The model origin of devotion was from Alfred. He encouraged learning in the Church, a basis for literacy in Latin (the worldwide language) and Anglo-Saxon English (to understand it locally). The Anglo-Saxon Chronicle was to be in English showing the struggle of Alfred and successors against the Danes. Yet the once heathen Danes were easily converted to Christianity, it seen as offering additional magic. The Church accommodated itself to Pagan forms although Cnut tried to forbid the worship of 'heathen gods, and the sun and moon, fire and flood, water-wells or stones, or trees of the wood of any sort'. Whilst these gods offered protection to some, baptism into Christianity from Alfred on meant joining a worldwide monotheistic community, a membership beyond Christian burial into eternity. As Christianity recovered, feudal lords provided a church and a living for a priest and parishes took over as key units from monasteries with their Benedictine Rule (poverty, chastity and obedience with liturgical regularity). Dunstan was a key reforming Archbishop of Canterbury, enhancing Edgar's reputation, to impose monastic Benedictine discipline in various centres such as cathedrals and at Winchester and Worcester. Dunstan and Aethelward introduced the Benedictine Regularis Concordia for liturgical activity and supporting labouring. But in time the monasteries served the parishes. The number of churches in locations grew. The Church grew in wealth, and so did landowners receiving an initial payment from an incumbent and then renting out their property to the priest. This priest was dismissable by the landlord. Influenced from Wessex, the Church also received annual harvest money (by Martinmass, 10 November) and there were penalties introduced by Edgar and Cnut for non-payment. Government was almost theocratic in nature, Cnut himself combining spiritual and temporal authority. English Churchpeople regarded the King as one of their own (unlike in the cluniac reforms on the continent - monasteries escaping diocesan control) and bishops were part of achieving national unity and informally intermingling with the aristocracy. Prelates of the Norman Conquest were surprised by the ecclesiastical informality and expected better organisation. Poverty and chastity were ethical markers for English laypeople with riches put under judgment alongside the more practical reality that imposed poverty on so many.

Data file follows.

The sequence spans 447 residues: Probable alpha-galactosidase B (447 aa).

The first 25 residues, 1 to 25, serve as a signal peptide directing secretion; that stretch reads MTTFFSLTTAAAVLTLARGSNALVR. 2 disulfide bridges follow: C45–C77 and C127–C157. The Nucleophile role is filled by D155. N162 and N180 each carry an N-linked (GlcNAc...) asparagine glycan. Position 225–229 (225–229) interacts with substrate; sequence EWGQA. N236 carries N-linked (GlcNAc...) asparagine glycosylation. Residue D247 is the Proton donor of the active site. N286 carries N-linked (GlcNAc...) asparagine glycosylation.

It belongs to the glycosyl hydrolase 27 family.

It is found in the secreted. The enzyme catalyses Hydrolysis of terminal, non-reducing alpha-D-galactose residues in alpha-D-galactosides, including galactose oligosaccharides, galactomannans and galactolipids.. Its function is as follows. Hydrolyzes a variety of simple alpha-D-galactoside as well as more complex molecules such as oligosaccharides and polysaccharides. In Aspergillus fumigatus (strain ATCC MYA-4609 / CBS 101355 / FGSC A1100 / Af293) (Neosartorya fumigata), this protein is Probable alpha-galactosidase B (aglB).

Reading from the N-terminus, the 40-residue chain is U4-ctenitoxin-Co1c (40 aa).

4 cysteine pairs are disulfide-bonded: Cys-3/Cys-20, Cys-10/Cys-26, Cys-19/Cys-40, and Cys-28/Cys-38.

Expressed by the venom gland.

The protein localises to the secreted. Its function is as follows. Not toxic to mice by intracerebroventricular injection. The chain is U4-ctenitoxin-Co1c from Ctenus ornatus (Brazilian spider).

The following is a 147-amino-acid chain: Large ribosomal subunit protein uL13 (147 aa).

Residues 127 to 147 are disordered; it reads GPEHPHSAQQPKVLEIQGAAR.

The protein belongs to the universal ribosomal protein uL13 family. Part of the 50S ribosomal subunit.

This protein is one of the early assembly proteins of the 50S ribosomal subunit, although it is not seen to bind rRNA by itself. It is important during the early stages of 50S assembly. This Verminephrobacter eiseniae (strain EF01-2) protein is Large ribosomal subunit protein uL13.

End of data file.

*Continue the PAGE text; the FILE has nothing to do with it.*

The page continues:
Anglo-Saxon Coins and Brooches

The Anglo-Saxon Alphabet.

Family Tree

    Alfred 871-899 Defeated the Danes and saved Wessex.    
    Edward the Elder 899-925 Son of Alfred, Conquered the Danelaw.    
Athelstan 925-940 Defeated the Danes. Became first true king of Britain   Edmund 940-946 Brother of Athelstan. Murdered after a reign of 6 years.   Edred 946-955 Brother of Athelstan.
  Edwig 955-959 Nephew of Edred. A weak king who lost territory.   Edgar 959-975 Regained strength and headed 'The Golden Age of the Saxons'.  
Edward the Martyr 975-978 Son of Edgar Murdered. Ethelred 978-1016 Son of Edgar. Known as the 'Unready'. Faced a major invasion by Danes.   Edmund lronside 1016 Stronger than his father, Edgar, Defeated Danes. Died at a young age. Alfred the Atheling Did not become king.
  Edward the Confessor 1042-1066 Son of Ethelred. More concerned with church matters. Left running of Kingdom and ultimately the succession to Harold Godwinsson.      
        Kings not of Alfred's family: Cnut 1016-1035

Harthacnut 1040-1042

Harold Godwinsson 1066

Anglo-Saxon Coins and Brooches


Tables from: Palmer, J. (1992), History: Key Stage 2 Teacher's Resource Book, National Curriculum Blueprints, Cheltenham: Stanley Thorne (Publishers) Limited.

Some text from consulting: Reader's Digest (1973), 2 The Fires of Faith, Milestones of History, Second edition, London: George Weidenfeld and Nicolson, '886 England for the English', 74-78.

Image from: Reader's Digest (2006), Between Cross and Crescent: 430-907, Reader's Digest Illustrated History of the World, London: Reader's Digest Association Limited, 25.

Most text from consulting: Seaman, L. C. B. (1981), A New History of England: 410-1975, Brighton: The Harvester Press, 4-33.


Adrian Worsfold

Pluralist - Liberal and Thoughtful